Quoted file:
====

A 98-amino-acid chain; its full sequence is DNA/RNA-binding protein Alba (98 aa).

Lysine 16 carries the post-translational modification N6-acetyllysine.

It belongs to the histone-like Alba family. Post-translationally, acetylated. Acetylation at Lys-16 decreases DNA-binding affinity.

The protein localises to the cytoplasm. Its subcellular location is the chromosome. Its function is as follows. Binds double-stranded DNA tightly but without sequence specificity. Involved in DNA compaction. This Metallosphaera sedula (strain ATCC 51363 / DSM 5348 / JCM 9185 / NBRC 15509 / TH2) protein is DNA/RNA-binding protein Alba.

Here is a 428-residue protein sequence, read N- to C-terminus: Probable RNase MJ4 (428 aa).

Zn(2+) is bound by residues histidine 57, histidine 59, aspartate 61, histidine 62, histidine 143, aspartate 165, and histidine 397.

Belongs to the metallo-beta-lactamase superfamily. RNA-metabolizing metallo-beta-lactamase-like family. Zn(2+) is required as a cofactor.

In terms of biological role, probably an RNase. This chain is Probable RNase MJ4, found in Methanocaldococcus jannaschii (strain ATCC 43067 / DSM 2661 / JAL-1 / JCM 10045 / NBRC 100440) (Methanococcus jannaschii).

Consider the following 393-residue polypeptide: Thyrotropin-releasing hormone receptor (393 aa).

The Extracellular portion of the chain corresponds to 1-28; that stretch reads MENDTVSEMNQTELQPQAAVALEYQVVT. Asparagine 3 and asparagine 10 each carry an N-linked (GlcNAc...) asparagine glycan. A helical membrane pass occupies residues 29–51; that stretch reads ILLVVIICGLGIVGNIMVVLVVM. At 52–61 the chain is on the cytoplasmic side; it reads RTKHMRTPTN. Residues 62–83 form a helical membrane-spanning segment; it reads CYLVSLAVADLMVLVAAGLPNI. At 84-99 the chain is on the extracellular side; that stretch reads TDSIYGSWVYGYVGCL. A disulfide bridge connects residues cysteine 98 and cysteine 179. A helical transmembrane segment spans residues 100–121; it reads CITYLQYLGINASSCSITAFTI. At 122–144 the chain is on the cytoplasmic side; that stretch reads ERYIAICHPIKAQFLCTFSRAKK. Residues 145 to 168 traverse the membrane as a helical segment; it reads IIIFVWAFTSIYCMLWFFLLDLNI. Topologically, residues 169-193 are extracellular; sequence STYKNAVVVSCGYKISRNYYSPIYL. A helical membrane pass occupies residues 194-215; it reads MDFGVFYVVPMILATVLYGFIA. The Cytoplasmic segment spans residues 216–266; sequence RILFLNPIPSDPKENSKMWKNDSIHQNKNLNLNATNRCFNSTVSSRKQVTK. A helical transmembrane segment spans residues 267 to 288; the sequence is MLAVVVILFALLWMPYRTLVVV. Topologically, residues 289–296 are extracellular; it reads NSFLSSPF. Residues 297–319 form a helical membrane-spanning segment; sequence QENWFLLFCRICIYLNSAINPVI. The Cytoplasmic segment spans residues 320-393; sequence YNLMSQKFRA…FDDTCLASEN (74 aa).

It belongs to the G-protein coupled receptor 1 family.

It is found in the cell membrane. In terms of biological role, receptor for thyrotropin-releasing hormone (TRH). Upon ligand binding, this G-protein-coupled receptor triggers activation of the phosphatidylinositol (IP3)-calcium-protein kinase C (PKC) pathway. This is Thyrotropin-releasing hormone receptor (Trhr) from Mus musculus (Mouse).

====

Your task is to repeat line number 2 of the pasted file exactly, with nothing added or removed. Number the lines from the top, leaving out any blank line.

Lysine 16 carries the post-translational modification N6-acetyllysine.